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Indian leader pledges to make women’s safety a top issue after brutal rape

Several hundred people gathered in New Delhi on Thursday in a bid to rekindle mass protests sparked by a gang rape.

Ahmad Masood/reuters

Several hundred people gathered in New Delhi on Thursday in a bid to rekindle mass protests sparked by a gang rape.

NEW DELHI — Indian Prime Minister Manmohan Singh pledged on Thursday to take action to protect the nation’s women while the young victim of a gang rape on a New Delhi bus was flown to Singapore for treatment of severe internal injuries.

The Dec. 16 rape and brutal beating of the 23-year-old student triggered widespread protests, including a march on Thursday demanding a government crackdown on the daily harassment Indian women face, ranging from groping to severe violence. Some protesters have called for the death penalty or castration for rapists, who under current laws face a maximum punishment of life in prison.

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Rape victims rarely press charges because of social stigma and fear they will be accused of inviting the attack. Many women say they structure their lives around protecting themselves and their daughters from attack.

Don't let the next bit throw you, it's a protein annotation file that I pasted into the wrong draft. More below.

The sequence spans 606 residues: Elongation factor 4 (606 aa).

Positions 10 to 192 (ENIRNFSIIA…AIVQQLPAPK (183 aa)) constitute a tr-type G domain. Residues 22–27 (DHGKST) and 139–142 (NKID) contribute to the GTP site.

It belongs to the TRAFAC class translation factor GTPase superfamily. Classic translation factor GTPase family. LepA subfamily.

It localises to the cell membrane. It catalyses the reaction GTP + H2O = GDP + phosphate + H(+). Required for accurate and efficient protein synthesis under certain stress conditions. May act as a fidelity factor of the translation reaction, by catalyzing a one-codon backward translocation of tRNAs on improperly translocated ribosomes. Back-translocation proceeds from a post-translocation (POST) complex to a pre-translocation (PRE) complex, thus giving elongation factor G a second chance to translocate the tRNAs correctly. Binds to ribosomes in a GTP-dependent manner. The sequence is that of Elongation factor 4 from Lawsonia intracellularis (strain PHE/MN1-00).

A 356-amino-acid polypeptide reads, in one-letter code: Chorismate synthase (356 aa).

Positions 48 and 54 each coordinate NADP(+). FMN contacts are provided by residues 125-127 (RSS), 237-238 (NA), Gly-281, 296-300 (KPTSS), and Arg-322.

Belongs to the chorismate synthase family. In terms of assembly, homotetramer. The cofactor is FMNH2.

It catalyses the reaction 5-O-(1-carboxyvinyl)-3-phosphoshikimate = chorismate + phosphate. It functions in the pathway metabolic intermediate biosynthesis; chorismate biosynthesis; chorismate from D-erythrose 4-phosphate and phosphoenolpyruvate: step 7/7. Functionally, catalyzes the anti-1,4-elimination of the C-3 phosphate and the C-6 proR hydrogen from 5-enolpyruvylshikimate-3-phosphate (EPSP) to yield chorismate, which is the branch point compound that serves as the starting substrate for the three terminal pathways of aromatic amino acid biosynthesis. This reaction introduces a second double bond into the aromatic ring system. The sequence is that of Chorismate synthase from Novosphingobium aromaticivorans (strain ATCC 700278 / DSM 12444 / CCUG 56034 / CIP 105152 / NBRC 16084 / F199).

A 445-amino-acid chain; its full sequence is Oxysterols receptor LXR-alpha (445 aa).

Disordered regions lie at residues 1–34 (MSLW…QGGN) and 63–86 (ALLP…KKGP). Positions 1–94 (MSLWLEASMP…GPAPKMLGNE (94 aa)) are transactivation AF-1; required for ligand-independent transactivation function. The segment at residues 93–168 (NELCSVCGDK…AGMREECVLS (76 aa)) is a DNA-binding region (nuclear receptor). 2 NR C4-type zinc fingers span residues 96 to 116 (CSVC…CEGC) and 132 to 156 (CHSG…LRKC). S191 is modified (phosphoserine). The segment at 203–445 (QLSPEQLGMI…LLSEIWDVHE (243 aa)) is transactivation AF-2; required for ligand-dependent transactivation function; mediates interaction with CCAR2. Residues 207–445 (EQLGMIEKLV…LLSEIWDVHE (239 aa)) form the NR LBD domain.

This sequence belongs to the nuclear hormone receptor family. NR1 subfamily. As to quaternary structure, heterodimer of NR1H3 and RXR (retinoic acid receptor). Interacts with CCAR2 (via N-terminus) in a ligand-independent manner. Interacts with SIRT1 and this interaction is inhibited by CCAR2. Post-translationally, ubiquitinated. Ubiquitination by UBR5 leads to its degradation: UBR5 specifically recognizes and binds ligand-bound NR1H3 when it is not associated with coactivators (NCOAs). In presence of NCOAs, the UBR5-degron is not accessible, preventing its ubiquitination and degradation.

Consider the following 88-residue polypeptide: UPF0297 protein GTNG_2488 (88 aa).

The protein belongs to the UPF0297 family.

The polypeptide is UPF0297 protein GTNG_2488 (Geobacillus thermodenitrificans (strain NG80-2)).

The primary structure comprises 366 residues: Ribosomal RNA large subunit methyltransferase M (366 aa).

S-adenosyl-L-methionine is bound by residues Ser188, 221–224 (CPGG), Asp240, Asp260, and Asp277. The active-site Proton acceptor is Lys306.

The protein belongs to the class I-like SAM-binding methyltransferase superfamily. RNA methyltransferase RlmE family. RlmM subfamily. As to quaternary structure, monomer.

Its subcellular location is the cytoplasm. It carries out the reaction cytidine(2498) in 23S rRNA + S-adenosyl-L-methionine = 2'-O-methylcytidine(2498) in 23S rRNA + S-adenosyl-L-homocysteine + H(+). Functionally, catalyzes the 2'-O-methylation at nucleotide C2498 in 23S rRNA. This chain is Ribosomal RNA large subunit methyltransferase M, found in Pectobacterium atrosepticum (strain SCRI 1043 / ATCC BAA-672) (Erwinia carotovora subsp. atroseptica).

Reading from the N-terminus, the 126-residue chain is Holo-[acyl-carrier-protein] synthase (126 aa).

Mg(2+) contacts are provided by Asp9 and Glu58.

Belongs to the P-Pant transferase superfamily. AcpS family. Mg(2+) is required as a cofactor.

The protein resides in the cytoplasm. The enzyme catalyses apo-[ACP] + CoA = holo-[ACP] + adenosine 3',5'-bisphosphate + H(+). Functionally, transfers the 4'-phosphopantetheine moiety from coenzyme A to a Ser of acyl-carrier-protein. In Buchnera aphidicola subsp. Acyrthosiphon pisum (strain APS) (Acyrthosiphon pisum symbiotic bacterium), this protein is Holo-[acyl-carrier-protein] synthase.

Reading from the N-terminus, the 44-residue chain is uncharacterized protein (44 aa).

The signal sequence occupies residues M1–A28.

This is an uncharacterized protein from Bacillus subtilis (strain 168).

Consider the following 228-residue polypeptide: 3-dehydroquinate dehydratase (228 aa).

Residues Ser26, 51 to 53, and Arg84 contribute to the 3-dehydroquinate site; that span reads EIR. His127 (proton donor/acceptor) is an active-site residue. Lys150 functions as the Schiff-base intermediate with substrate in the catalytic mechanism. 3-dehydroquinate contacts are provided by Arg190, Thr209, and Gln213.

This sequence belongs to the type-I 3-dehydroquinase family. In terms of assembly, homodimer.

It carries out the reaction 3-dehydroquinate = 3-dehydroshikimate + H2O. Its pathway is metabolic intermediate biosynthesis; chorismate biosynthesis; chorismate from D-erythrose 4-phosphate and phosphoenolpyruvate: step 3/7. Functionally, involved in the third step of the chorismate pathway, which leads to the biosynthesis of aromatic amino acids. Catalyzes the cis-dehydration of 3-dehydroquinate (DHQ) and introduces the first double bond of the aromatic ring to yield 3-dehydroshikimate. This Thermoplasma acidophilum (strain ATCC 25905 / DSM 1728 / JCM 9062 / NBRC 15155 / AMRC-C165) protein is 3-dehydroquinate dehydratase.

Singh’s government set up two committees in response to the protests. One, looking into speeding up sexual assault trials, has already received 6,100 e-mail suggestions. The second will examine what lapses might have contributed to the rape — which took place on a moving bus that passed through police checkpoints — and suggest measures to improve women’s safety.

‘‘Let me state categorically that the issue of safety and security of women is of the highest concern to our government,’’ Singh said at a development meeting. He urged officials in India’s states to pay special attention to the problem.

The rape victim arrived in Singapore on an air ambulance Thursday and was admitted to the intensive care unit of the Mount Elizabeth hospital, renowned for multi-organ transplant facilities.

On Thursday night she remained in ‘‘extremely critical condition’’ as a team of specialists worked to stabilize her, Dr. Kelvin Loh, the hospital’s chief executive, said in a statement. Before arriving in Singapore, she had already undergone three abdominal surgeries and suffered cardiac arrest, he said.

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